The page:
A Children’s Museum in Westchester

Is Westchester a “bedroom community”?  I struggled with this question when I first came to Westchester from Boston some twenty years ago.  Naysayers told me I was coming to a bedroom community.  Obviously, a bedroom community is where you sleep…that’s all. What would I do at night or on weekends?   The search committee at ArtsWestchester, then the Council for the Arts in Westchester, proudly gave me a cultural plan report that was done in 1987, which concluded that while Westchester was no longer just a bedroom community, it still sadly suffered from that image. I discovered that far from being a bedroom community, Westchester is a happening place filled with arts, music, culture, recreation, restaurants, and a roster of arts venues that would be the envy of any metropolitan region. Being so spread out geographically was the problem, and putting all these amenities together to present its huge critical mass was the challenge.

Now, with 20/20 hindsight, it’s clear to me that our cultural landscape is even richer than it was years ago. There’s the addition of the Jacob Burns Film Center, the Taconic Opera Company, Axial, Playgroup and Hudson Stage theaters, Hudson Valley Center for Contemporary Art, Blue Door Gallery, and the White Plains Performing Arts Center. And others like the Clay Art Center, Music Conservatory of Westchester, Westchester Philharmonic and more have grown and expanded. There’s hardly a reason to look elsewhere for culture.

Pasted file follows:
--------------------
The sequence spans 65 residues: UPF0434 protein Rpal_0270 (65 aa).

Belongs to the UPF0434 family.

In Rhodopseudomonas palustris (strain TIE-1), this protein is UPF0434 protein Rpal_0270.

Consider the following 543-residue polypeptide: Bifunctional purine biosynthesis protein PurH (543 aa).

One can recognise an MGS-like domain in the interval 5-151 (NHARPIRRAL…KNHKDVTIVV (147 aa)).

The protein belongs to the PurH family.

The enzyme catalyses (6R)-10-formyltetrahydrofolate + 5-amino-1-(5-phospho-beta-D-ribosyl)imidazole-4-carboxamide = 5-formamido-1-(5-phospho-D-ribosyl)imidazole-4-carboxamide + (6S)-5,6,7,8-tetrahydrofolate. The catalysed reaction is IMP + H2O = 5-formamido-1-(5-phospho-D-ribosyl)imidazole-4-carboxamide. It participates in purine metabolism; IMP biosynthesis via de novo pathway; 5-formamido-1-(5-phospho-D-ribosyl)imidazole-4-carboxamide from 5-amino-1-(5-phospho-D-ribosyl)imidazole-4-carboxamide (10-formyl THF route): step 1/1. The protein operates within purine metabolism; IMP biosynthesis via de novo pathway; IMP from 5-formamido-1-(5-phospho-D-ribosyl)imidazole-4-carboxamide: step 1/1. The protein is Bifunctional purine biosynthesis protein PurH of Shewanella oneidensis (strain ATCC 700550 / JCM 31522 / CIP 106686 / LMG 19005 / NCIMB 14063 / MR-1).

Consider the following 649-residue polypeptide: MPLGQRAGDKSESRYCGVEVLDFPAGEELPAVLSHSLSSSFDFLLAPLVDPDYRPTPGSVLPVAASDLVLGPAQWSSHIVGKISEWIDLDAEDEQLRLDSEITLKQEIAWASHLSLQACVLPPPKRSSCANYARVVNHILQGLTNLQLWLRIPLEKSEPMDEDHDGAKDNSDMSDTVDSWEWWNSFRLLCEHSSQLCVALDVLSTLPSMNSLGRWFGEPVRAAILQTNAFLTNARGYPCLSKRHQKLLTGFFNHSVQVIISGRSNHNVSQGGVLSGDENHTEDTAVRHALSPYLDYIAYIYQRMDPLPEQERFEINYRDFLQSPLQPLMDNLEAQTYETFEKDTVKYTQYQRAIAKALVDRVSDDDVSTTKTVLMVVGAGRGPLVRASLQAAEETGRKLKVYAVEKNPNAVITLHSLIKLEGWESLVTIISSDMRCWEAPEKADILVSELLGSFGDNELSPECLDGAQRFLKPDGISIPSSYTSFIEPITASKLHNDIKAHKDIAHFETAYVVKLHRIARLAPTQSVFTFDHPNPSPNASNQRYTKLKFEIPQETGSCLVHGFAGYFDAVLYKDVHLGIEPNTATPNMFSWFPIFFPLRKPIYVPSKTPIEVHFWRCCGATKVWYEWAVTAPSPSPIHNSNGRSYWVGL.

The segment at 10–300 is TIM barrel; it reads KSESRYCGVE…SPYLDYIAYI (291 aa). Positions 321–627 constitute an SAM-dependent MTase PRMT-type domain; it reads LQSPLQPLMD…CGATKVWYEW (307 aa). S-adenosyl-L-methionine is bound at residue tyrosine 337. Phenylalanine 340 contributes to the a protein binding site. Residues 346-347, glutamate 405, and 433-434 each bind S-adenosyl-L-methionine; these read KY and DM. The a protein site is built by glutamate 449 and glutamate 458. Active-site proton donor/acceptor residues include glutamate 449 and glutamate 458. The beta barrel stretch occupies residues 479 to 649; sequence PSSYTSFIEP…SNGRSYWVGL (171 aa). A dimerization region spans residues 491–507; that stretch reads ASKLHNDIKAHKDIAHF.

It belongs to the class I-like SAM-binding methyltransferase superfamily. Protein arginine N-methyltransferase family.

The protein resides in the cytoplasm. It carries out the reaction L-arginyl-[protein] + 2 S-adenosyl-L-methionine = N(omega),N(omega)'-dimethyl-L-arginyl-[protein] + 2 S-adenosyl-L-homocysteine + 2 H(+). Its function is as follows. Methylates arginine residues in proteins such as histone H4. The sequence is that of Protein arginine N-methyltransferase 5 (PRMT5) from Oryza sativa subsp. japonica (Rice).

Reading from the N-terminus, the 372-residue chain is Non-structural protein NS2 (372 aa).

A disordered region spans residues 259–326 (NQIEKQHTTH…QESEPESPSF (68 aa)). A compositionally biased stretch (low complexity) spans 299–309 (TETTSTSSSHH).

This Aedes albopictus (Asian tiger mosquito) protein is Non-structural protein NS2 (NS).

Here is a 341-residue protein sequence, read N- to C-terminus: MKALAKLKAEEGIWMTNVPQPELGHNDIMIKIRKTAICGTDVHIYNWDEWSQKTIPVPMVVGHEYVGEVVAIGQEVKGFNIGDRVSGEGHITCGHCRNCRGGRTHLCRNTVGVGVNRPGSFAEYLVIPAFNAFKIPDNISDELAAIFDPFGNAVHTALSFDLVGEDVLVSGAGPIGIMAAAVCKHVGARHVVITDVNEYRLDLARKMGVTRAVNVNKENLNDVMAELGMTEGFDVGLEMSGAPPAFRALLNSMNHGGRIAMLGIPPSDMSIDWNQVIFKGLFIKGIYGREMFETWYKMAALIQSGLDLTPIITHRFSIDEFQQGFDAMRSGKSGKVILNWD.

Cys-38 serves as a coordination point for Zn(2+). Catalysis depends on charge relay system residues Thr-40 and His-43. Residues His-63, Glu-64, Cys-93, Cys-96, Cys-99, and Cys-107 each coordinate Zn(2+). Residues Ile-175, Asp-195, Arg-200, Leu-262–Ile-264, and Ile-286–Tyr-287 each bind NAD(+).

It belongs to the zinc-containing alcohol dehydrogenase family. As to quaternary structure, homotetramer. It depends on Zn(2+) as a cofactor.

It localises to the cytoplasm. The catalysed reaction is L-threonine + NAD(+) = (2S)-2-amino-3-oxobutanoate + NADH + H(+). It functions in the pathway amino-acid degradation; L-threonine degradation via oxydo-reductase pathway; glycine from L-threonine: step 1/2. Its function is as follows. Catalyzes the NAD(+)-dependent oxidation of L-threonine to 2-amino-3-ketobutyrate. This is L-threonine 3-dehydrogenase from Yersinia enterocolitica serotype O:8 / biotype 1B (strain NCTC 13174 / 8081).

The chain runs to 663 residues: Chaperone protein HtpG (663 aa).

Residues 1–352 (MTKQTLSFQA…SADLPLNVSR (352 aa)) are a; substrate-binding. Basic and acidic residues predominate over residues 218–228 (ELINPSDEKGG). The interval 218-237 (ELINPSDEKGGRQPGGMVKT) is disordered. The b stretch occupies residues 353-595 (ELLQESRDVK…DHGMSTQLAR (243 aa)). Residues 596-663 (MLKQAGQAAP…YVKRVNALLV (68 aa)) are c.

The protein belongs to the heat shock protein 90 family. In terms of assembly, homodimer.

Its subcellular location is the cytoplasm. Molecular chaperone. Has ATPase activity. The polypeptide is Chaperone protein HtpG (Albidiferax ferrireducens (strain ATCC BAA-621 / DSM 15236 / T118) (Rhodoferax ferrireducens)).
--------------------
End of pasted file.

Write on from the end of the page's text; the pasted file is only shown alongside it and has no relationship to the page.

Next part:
And now, drum roll please, we have the long awaited Westchester Children’s Museum adding its luster to the comprehensive roster of cultural places here. Some thirteen years in the hatching, the museum is emerging from its early beginnings as a Museum Without Walls to a real space at the old circa 1928 North Bathhouse at Playland Park. The community is ecstatic as is Tracy Kay, the museum’s director and Corine Zola, the board president.  Kay already has a key to the City of Rye from his tenure as  director at the Rye Nature Center.  He’ll now be getting a key – along with a ten-year lease – to the 22,000 square-foot bathhouse, which, alas, has no heat or electricity.  “Aye, there’s the rub.”  But, fear not.  The board of the museum is dedicated to the idea that Westchester, like any other major cultural location, deserves its own children’s museum complete with interactive displays that encourage kids of all ages to discover art, science and the environment, and they are prepared to move mountains to transform that bathhouse into a discovery center.

With a museum for children on its way, how could anyone think of Westchester as a bedroom community?  It’s beyond my imagination!

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